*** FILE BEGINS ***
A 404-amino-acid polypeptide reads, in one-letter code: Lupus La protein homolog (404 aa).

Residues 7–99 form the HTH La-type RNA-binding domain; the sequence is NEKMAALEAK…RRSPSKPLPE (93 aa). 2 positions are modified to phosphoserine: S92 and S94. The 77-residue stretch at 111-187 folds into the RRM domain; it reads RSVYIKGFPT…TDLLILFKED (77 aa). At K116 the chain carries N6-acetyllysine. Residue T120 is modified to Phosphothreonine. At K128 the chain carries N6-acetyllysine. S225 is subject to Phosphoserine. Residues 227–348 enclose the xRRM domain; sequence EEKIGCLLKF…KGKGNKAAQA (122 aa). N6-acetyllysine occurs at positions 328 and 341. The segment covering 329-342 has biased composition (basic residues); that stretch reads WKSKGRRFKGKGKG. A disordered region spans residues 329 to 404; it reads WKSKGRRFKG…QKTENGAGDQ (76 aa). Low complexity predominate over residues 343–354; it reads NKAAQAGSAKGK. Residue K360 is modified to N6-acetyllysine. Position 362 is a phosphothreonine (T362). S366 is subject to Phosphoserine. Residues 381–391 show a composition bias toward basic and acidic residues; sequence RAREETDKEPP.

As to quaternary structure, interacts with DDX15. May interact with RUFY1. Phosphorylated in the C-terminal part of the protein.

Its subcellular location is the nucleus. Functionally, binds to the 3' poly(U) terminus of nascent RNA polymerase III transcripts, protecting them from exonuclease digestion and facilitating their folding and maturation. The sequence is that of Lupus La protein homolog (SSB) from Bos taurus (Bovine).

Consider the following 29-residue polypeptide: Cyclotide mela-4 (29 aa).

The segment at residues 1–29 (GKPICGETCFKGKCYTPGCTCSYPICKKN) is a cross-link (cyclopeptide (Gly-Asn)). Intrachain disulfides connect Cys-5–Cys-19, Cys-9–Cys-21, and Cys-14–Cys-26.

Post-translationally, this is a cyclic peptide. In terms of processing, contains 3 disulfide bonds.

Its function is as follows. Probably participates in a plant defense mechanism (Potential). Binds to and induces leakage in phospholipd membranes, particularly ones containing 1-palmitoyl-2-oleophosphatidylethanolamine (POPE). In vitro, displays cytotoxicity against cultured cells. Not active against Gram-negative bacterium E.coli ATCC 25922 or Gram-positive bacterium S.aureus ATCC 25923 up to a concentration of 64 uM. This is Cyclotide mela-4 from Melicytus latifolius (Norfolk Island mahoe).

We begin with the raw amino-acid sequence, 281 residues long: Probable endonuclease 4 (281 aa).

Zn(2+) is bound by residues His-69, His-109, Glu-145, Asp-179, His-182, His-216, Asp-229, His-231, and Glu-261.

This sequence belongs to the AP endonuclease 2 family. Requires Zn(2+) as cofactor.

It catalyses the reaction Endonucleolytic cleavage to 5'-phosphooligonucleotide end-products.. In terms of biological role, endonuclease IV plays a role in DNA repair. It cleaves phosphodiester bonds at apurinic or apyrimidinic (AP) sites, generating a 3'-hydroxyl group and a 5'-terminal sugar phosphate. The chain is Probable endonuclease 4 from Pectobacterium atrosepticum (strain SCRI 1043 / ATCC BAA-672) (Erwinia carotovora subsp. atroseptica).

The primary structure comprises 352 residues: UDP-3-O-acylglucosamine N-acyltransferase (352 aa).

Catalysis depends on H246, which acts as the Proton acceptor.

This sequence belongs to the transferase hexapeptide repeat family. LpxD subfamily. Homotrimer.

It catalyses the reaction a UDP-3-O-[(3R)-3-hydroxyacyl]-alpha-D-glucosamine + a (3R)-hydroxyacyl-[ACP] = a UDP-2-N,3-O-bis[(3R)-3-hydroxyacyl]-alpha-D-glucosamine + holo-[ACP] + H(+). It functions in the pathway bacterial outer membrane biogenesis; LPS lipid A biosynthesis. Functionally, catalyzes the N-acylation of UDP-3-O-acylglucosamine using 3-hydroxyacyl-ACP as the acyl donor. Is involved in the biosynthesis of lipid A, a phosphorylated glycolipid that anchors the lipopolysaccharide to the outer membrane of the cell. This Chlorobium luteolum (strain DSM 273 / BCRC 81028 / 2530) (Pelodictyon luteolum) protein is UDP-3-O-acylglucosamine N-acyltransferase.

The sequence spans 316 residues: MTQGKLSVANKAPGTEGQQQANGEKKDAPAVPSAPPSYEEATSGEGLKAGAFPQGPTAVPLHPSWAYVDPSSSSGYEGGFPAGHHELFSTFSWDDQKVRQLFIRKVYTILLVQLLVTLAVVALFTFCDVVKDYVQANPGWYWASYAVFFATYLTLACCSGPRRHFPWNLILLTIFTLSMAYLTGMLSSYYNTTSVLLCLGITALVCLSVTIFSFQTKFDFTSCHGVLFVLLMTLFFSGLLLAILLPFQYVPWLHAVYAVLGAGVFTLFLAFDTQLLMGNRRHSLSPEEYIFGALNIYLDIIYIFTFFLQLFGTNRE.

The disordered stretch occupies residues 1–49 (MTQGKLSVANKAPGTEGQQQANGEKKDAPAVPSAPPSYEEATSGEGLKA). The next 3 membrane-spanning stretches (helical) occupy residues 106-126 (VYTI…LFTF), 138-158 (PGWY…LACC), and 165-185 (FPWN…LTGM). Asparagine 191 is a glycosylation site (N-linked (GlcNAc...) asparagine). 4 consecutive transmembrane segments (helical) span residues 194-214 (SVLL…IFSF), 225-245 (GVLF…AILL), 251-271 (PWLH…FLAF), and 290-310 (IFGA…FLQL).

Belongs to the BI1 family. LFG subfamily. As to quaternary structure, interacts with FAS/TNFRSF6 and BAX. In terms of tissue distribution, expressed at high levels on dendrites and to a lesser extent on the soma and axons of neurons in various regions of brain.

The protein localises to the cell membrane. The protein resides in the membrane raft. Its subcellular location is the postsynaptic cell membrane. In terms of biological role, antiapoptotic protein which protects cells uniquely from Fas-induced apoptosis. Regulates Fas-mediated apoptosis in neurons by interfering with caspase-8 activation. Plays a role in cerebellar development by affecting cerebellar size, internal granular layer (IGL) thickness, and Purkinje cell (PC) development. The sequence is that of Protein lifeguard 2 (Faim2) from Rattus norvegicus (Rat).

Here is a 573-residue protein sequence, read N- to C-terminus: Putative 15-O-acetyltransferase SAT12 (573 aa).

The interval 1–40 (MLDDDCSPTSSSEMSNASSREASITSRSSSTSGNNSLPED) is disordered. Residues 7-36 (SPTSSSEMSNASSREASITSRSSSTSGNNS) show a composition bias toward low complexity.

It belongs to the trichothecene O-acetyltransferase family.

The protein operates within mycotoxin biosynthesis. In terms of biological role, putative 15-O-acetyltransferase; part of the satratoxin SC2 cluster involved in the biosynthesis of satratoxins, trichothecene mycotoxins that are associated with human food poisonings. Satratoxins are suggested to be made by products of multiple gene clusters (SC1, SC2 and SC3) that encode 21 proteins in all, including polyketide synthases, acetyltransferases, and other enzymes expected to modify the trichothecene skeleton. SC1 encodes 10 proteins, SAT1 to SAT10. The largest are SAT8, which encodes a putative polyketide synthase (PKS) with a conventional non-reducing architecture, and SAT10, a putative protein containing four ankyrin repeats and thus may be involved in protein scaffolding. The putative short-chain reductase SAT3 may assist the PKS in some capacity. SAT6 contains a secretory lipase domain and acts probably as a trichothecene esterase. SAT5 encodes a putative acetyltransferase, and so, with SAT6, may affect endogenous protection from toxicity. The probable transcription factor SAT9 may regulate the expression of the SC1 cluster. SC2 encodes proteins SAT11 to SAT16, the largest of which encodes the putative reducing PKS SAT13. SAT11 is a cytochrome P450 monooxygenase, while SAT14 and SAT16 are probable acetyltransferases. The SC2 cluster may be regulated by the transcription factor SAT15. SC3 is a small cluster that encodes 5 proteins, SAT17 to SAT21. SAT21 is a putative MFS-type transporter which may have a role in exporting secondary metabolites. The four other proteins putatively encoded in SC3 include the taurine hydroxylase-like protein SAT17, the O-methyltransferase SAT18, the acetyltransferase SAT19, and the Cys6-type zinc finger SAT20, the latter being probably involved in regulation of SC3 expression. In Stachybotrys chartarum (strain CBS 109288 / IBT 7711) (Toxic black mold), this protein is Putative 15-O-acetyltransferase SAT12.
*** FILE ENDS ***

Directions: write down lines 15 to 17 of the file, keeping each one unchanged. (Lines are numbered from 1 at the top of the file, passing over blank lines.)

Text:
This sequence belongs to the transferase hexapeptide repeat family. LpxD subfamily. Homotrimer.

It catalyses the reaction a UDP-3-O-[(3R)-3-hydroxyacyl]-alpha-D-glucosamine + a (3R)-hydroxyacyl-[ACP] = a UDP-2-N,3-O-bis[(3R)-3-hydroxyacyl]-alpha-D-glucosamine + holo-[ACP] + H(+). It functions in the pathway bacterial outer membrane biogenesis; LPS lipid A biosynthesis. Functionally, catalyzes the N-acylation of UDP-3-O-acylglucosamine using 3-hydroxyacyl-ACP as the acyl donor. Is involved in the biosynthesis of lipid A, a phosphorylated glycolipid that anchors the lipopolysaccharide to the outer membrane of the cell. This Chlorobium luteolum (strain DSM 273 / BCRC 81028 / 2530) (Pelodictyon luteolum) protein is UDP-3-O-acylglucosamine N-acyltransferase.

The sequence spans 316 residues: MTQGKLSVANKAPGTEGQQQANGEKKDAPAVPSAPPSYEEATSGEGLKAGAFPQGPTAVPLHPSWAYVDPSSSSGYEGGFPAGHHELFSTFSWDDQKVRQLFIRKVYTILLVQLLVTLAVVALFTFCDVVKDYVQANPGWYWASYAVFFATYLTLACCSGPRRHFPWNLILLTIFTLSMAYLTGMLSSYYNTTSVLLCLGITALVCLSVTIFSFQTKFDFTSCHGVLFVLLMTLFFSGLLLAILLPFQYVPWLHAVYAVLGAGVFTLFLAFDTQLLMGNRRHSLSPEEYIFGALNIYLDIIYIFTFFLQLFGTNRE.